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We've always been nationalists

We've always been nationalists

Last Tuesday, President Donald Trump called himself a nationalist on stage to a cheering audience in Houston, Texas. Despite the positive reception at the rally, people around the country responded with concern. So, what exactly is nationalism in America?

Trump didn’t define what he means by nationalism, saying "You know, they have a word – it’s sort of became old-fashioned – it’s called a nationalist. And I say, really, we’re not supposed to use that word. You know what I am? I’m a nationalist, okay? I’m a nationalist. Nationalist. Nothing wrong. Use that word. Use that word."

The truth is that America has been a nationalist country for a long, long time. Our country has a habit of making itself the world police. We destabilize governments that go too far left through coups; we place embargos on socialist countries; we blindly support an apartheid state in the middle east that is actively committing genocide on Palestinian people while breaking international law to do it. And most of us don’t care. Most Americans are willing to turn a blind eye to American imperialism and war crimes because “America doesn’t do that. America is the good guy.” But we’re not.

Failing to acknowledge our faults and the atrocities our own country has committed is textbook nationalism. Nationalism consists of rewriting your own country's history to erase the blemishes, like the genocide of Native Americans. It consists of creating a culture that attacks anyone who speaks out against any aspects of the country, like the backlash Kaepernick has faced since addressing the issue of police violence against African-Americans. It consists of creating us vs. them dichotomies, where immigrants are invaders, allies are competition and everyone else is an enemy waiting to happen. It consists of worshipping the power structures and the enforcers of the country’s laws, like the Blue Lives Matter movement and the blind support of our troops.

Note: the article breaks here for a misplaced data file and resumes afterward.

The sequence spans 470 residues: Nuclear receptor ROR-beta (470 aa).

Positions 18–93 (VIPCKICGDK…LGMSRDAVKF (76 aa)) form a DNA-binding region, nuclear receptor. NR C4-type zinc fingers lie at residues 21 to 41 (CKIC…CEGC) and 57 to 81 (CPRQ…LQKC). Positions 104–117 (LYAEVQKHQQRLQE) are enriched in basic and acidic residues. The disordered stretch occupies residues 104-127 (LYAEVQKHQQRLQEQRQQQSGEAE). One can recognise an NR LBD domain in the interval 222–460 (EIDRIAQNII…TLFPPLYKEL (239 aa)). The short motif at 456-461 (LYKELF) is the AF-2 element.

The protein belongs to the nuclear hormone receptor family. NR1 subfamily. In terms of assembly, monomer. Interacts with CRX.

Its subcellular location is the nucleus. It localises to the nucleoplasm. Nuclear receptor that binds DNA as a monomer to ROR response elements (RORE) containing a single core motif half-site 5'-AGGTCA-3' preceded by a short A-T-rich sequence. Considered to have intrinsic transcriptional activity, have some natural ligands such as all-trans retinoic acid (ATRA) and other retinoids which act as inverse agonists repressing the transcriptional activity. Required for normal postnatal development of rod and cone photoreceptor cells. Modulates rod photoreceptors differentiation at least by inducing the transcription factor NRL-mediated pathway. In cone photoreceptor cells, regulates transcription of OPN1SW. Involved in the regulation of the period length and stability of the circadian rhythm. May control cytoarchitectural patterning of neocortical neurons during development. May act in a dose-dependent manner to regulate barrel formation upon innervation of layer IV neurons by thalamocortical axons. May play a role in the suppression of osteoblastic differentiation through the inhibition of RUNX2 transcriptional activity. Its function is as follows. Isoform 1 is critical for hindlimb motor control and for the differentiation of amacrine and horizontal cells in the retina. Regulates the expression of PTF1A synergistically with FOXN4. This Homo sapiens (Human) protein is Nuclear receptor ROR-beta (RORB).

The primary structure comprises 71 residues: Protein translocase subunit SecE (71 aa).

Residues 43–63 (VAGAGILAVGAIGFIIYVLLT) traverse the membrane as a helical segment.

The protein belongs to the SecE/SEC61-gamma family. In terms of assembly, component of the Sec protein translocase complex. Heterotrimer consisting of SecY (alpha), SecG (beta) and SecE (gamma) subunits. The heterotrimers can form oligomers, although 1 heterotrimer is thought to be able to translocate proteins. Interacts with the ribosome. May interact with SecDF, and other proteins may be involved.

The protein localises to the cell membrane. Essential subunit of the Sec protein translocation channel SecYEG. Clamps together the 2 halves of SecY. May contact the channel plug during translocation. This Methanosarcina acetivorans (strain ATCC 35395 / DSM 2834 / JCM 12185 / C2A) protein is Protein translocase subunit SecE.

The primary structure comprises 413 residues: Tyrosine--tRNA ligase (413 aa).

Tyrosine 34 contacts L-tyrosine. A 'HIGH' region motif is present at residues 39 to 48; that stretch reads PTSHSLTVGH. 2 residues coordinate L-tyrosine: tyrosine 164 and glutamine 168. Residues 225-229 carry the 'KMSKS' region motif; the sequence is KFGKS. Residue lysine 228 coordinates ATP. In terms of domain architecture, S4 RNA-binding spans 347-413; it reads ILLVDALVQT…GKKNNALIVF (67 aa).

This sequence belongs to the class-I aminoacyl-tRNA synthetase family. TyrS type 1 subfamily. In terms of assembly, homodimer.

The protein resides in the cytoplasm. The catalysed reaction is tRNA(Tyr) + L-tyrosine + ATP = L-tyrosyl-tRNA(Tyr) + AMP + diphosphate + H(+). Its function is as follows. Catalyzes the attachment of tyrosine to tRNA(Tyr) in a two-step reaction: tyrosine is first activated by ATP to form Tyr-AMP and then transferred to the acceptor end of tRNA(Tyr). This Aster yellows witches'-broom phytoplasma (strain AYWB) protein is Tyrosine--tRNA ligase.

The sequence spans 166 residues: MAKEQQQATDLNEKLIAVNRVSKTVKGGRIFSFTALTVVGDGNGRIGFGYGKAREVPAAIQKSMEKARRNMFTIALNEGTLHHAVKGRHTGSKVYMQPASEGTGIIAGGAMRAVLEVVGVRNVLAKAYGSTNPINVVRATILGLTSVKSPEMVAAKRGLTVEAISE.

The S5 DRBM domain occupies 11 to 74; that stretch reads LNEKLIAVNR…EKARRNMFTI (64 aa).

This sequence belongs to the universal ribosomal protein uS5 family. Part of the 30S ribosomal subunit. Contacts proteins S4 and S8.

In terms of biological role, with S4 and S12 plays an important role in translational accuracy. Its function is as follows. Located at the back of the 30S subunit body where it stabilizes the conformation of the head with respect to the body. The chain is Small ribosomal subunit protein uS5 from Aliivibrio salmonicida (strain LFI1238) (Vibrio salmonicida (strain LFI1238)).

This is not just a Republican thing either. Even far left U.S. politicians like Alexandria Ocasio-Cortez are hesitant to speak out against certain issues because of the backlash of “patriots” that don’t want to think about what we do wrong. Just look at her response on the issue of Israel-Palestine. Our politicians are either nationalistic, or fear that they stand no chance of winning an election if they don’t play along with our nationalist culture.

Democrats play it safe when it comes to self-criticizing. They’re happy to say “we can do better,” but when Senator McCain died, who literally committed a war crime by bombing a civilian establishment, they talked about him as a hero and a saint. No one wants to talk about the fact that his time in Vietnam was spent breaking international law or his regressive politics. We’d rather talk about the fact that one time he told a white woman to stop calling Obama a Muslim.

This is because we are a nationalist country. We have freedom of speech to speak out against our government, but the populace is conditioned not to use it out of fear. We fear the backlash. We fear the idea that if we don’t fall in line and worship America like the rest of the country, we’ll be outcasted, ignored, and unemployable. For a politician to openly criticize America would be career suicide, yet how can we improve our nation if we can’t talk about what we’ve done wrong?

America refuses to self-criticize, and the citizens who do speak out are shamed into silence by the right wing of our populous and are barely supported by the majority of our left wing. We take pride in things that should embarrass us and bury war criminals with honor. We put Oliver North, who committed high treason in order to destabilize a socialist country in Latin America, on our major broadcast news channels, not as a criminal, but as a correspondent.

This is the country we live in. War crimes and genocide are excusable if our leaders, our ancestors or our allies commit them and anyone who says otherwise isn’t patriotic enough to be accepted by the majority of our population. The only thing shocking about Trump’s declaration that he is a nationalist is that he’s the first president that’s willing to admit it.

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